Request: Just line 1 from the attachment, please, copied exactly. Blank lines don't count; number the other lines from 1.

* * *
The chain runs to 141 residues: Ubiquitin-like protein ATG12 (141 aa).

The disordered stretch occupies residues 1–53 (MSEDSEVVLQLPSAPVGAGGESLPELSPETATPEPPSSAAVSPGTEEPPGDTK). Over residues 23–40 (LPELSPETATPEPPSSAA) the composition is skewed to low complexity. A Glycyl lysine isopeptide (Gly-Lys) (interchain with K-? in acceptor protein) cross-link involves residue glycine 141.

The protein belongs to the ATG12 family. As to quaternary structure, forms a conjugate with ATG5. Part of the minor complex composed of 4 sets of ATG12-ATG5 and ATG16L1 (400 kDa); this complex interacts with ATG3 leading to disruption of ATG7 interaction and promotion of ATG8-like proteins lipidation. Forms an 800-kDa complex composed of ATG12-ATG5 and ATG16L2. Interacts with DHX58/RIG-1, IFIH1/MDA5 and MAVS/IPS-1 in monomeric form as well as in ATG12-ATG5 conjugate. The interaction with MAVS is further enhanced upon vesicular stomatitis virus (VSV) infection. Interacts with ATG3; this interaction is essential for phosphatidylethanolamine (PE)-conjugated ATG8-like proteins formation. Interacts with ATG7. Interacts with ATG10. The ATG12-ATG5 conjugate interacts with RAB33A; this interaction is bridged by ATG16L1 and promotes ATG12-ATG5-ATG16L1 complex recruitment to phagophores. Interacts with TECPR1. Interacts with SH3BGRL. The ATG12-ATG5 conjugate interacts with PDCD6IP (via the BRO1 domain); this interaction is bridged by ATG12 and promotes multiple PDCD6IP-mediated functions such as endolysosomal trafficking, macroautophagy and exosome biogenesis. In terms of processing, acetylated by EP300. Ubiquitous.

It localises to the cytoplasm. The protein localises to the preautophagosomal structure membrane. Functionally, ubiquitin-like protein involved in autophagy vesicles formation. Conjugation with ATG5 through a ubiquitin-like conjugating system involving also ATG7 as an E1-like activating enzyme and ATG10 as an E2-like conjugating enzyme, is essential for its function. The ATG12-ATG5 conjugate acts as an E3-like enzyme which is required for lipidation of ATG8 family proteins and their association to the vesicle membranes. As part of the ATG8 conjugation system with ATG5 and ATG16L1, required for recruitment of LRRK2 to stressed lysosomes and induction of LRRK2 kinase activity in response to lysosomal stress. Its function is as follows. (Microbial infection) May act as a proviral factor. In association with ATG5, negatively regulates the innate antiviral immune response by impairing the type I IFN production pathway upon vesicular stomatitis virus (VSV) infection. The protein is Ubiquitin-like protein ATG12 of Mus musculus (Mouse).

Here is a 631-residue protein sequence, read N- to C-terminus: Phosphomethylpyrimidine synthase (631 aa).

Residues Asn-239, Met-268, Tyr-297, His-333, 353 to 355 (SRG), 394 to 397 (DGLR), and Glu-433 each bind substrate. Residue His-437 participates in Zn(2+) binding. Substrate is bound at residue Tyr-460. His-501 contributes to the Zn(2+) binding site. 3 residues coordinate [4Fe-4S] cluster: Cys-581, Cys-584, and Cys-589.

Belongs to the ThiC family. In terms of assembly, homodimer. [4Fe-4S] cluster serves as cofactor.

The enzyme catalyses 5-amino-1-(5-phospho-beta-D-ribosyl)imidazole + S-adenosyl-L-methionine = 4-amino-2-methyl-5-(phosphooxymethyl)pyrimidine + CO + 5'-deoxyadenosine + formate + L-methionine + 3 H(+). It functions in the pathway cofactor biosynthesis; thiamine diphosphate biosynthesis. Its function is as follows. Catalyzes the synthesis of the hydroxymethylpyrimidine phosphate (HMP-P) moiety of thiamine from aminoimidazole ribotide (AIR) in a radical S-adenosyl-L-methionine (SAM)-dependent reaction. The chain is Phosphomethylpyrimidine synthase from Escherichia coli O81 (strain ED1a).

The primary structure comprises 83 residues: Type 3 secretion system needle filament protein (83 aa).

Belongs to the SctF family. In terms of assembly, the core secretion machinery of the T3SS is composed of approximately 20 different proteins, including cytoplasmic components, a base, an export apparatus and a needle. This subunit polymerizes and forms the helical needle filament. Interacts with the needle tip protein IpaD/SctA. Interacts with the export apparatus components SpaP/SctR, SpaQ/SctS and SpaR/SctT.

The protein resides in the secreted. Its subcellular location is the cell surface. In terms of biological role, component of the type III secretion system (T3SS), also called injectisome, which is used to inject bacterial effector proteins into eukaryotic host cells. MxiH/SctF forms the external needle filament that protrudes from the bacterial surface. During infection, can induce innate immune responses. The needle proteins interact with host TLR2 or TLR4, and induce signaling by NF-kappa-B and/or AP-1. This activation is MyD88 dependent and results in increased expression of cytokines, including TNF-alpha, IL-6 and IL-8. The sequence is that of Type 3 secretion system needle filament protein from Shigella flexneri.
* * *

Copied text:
The chain runs to 141 residues: Ubiquitin-like protein ATG12 (141 aa).